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The placental origin of HSCs

By | March 5, 2008

Hematopoietic stem cells (HSCs) are generated in the placenta, before the circulatory system is fully operational, researchers report is this week's issue of linkurl:Cell Stem Cell.;http://www.cellstemcell.com/ The finding offers researchers a better shot at defining the microenvironment required to grow HSCs in vitro. Researchers have known that the placenta holds a reserve of HSCs, and had observed that when placental HSCs decline in number, the liver's reserve expands. Here, Katrin Rhodes a

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A new proposal for citation data

By | March 4, 2008

Researchers have proposed a new scheme for ranking the quality or impact of scientific journals that they say is more accurate than the Impact Factor, according to a linkurl:paper;http://www.plosone.org/article/fetchArticle.action?articleURI=info:doi/10.1371/journal published last week in PLoS ONE. Rather than relying on an average of citations to rate a journal, the system uses a mathematical model to characterize the typical number of citations that papers in specific journals are likely to r

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Farewell to pharma freebies?

By | March 4, 2008

Massachusetts may become the first state with a complete ban on pharmaceutical company freebies to doctors. The president of the Massachusetts Senate, linkurl:Therese Murray;http://www.mass.gov/legis/member/t_m0.htm (D), yesterday (March 3) filed a bill that seeks to reduce linkurl:conflicts of interest;http://www.the-scientist.com/blog/display/54300/ and healthcare costs by stemming the flow of gifts from pharmaceutical companies to doctors in the state, according to linkurl:__The Boston Globe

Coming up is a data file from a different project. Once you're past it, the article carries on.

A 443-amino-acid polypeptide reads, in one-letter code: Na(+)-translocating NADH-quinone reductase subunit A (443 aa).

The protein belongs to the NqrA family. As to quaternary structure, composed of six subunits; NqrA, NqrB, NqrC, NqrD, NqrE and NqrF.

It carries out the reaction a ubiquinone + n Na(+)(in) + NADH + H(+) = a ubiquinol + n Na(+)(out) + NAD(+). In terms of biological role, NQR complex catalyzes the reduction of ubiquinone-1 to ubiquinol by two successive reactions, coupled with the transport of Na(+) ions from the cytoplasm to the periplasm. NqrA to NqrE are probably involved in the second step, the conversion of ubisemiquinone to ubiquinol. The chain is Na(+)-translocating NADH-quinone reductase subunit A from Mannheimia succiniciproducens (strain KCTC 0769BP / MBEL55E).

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Korean researcher fired for fraud

By | March 3, 2008

A South Korean scientist who once said he wanted "to become another Hwang Woo-Suk for Korea" has come ironically close to his goal. Kim Tae-kook, a bioscience professor at the Korea Advanced Institute of Science and Technology (KAIST) in the central South Korean city of Daejeon, was suspended on Friday for fabricating data in two papers, according to Agence France-Presse (AFP). linkurl:One of the papers;http://www.sciencemag.org/cgi/content/full/309/5731/121, published in Science in 2005, deve

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Submit NIH peer review notes now

By | March 3, 2008

The NIH has placed a March 17 deadline for feedback on its linkurl:final suggestions;http://enhancing-peer-review.nih.gov/meetings/NIHPeerReviewReportFINALDRAFT.pdf on how to change peer review at the agency. You can find information about how to contact the agency on its linkurl:Web site;http://enhancing-peer-review.nih.gov/ about the review process. Thanks to the linkurl:Medical Writing, Editing, and Grantsmanship blog;http://writedit.wordpress.com/2008/03/ for providing a heads up of the d